THE ANNENBERG SPACE FOR PHOTOGRAPHY PRESENTS NO STRANGERS: ANCIENT WISDOM IN A MODERN WORLD OPENING NOVEMBER 17, 2012
LOS ANGELES, CA (August 23, 2012)–The Annenberg Space for Photography is pleased to announce its next exhibit – no strangers: ancient wisdom in a modern world, a group show about the wonder of culture and the plight of indigenous people throughout the world. no strangers is guest curated by esteemed anthropologist, author and photographer Wade Davis. This exhibit opens to the public in Los Angeles on November 17, 2012 and runs through February 24, 2013.
no strangers explores the ways cultures express a shared humanity and navigate the circle of life. It poses a fundamental question: What does it mean to be human and alive? When the people of the world answer this question, they do so in 7,000 unique voices. Tragically, half of these may be silenced within a generation or two. At risk is our human legacy, a vast archive of knowledge and expertise. Rediscovering a new appreciation for the diversity of culture is a crucial challenge that should be faced.
Photographers featured in the exhibit are Carol Beckwith & Angela Fisher, Wade Davis, Chris Johns, Lynn Johnson, Steve McCurry, Randy Olson, Chris Rainier and Hamid Sardar.
…The exhibit will feature an original short documentary produced by Arclight Productions for the Annenberg Space for Photography. The film will be shown in vivid detail on two 14’ by 7’ screens in 4K resolution. Filmed in locations throughout the world, from Washington, DC to British Columbia, Canada to London to Mongolia, the documentary will feature additional photographs, interviews and behind the scenes footage with exhibit photographers, indigenous people and experts. The film will examine indigenous cultures through photography’s lens and encourage viewers to consider ancient traditions in a new context.
The themes explored in the exhibit include: The Circle of Life, Our Shared Origins,
Ancient Wisdom, Sacred Geography, Endangered, Globalization, Ritual & Passages, Beauty, Quest for Spirit and Joy of Culture.
Craig photographs Melissa getting ready at the Lumix Photofestival. If he wins a third Pulitzer, we will print this out, make him sign it and sell it for a lot of money
Sometimes you go to great effort to make a photograph and it just doesn’t get published… I was asked to write out the experience of taking this photograph when NG called asking to use it in an exhibit of unpublished photographs.
Churchgate Station used to be the easiest place in India to take photographs of teaming hordes coming off the trains. There was a lunch counter balcony directly over the area where everyone got off the trains and came through the station. But then there was a bombing at Churchgate and the lunch counter balcony turned into a military observation area. After that, Anglo guys that looked like the bomber (and me), had absolutely no chance of getting into this secure area..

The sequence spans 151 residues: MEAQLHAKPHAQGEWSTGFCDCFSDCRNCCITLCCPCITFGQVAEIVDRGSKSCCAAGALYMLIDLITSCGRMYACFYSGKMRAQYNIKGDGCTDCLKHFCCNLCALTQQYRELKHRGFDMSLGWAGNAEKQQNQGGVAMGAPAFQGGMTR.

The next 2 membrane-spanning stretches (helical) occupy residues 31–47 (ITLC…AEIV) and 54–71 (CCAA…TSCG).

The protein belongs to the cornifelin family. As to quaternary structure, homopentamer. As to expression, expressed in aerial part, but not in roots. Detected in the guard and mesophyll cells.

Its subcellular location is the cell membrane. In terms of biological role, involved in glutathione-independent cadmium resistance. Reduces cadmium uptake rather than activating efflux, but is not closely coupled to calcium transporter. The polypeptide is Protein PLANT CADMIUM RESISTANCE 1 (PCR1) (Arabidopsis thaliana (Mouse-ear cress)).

So my story fixer (Vinay Diddee) and I hired a runner who carried official National Geographic paperwork to all the offices of the bureaucrats that control the station and we had him plead our case for me to have access…. it took the runner two weeks and the answer was always NO… but one bureaucrat said: “If he was an Indian, then I would let him up there.”
So, Vinay was allowed to go up to the military area with my camera and tripod and I showed him a sketch of the photo I wanted. Then I waited in the van and we had the same runner that schmoozed the bureaucrats go between him and me with the camera cards Vinay was using in my camera.. When I received the cards down in the van, I put them into another camera to view them and then called Vinay on his cell phone… the first time saying…. bring the lens down a little… the second time saying it needed a slower shutter speed….. the third time I asked him to put on a darker ND filter… fourth time.. zoom in… etc… etc…
It took eight trips back and forth with cards to get the framing and everything else right… then I just told him to keep shooting whenever there were big crowds that filled the foreground of the photograph. Then for two hours I sat in the van and watched the movie GI Joe in HINDI on the DVD player hanging from the roof of the van. it didn’t matter that it wasn’t in English… it was just guys running around blowing stuff up… so I was working an Indian fixer by remote control while watching a shoot-em-up movie in a van in Mumbai in a language that sounded pretty weird coming out of American actors.
So.. I went back to the hotel and ordered a bowl of soup and a waiter in a tux with a dining room table size cart trundles into my room with one little 6 oz bowl of soup on it… I should say here that Vinay has connections with a very nice hotel chain that is actually cheaper than staying in some businessman hotel. But being in this nice hotel is complicated by the fact I am working in the biggest slums in the world… So I decided not to do the butler in the room thing again and that night I went down to the dining room and had dinner alone and the waiter brought a bowl with two big goldfish and set them across from me at the empty seat to keep me company…. I had my iPad reading the paper… I was fine.. but now I had these two huge goldfish staring at me… sucking their cheeks in and out… the waiter felt sorry for me eating alone… but how pathetic…
The next day was my birthday and I didn’t intend to repeat either of those experiences…
So.. I thought I would just let the day go… disappear…. but this morning as we were getting ready to leave at 5:30AM Vinay said “Happy Bday” and it turns out Vinay’s wife has some weird-crazy-accurate-deal with dates… and she had run my passport thru for visas a few years ago…